Tuesday Night Opry w/Lauren Alaina, Bill Yates, Bill Anderson, Holly Williams, Jesse McReynolds, The Secret Sisters, Greg Bates, & Jeannie SeelyCountry
Rossville GA | Pop
Lauren Alaina’s debut album, Wildflower, is a vibrant bouquet of compelling stories, powerful emotions and soaring vocals that is as irresistible and delightful as Lauren herself.
Lauren captured America’s heart when she appeared on American Idol earlier this year and revealed her enthusiasm, humor and warmth, as well as a commanding voice with an impressive range that has been compared to the genre’s premier vocalists, including Carrie Underwood and Martina McBride. She helped make the show one of the most popular yet. A record-breaking 122.4 million votes were cast for the finale, which garnered 29.3 million viewers, as well as 38.6 million who tuned in to see the winner’s name announced. She signed her record deal shortly thereafter and began recording her debut album with producer Byron Gallimore.
The result is a fitting musical portrait of the 16 year old’s personality, optimism and life experiences. There’s sauce and sentimentality, as well as an unwavering hope for the future and a belief in true love. “Wildflower is the perfect name for my first album,” she says. “I would consider myself a wildflower because wildflowers are sweet, but then they have a little bit of spunk to them – they are ’wildflowers,’” she says. “I like to have a lot of fun and I’m really sassy.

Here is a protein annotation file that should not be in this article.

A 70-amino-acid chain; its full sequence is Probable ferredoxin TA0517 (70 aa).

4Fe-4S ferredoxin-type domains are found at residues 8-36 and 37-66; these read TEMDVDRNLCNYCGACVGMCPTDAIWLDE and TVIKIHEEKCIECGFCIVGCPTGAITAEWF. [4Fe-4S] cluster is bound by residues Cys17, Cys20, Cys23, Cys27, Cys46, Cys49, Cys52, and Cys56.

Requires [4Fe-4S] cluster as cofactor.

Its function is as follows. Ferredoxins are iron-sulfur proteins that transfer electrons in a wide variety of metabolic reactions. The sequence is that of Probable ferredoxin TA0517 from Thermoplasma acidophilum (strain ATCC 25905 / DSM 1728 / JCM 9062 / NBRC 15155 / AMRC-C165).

“I tried to get songs that were all different so everyone would have a part that they liked because people are different,” she says. “I tried to make it so that it would please everyone. It’s just me; that is what the album is: it’s Lauren Alaina. That is the common thread.”
Lauren’s inimitable spirit is showcased in “Georgia Peaches,” a fun celebration of Southern girls that proclaims, “Love to dance and we love to flirt, ain’t afraid of a little dirt.” Lauren says, “I am a Georgia peach. Even if you aren’t from Georgia, you can appreciate it because it’s the type of song that will get you up off of your feet and dancing.”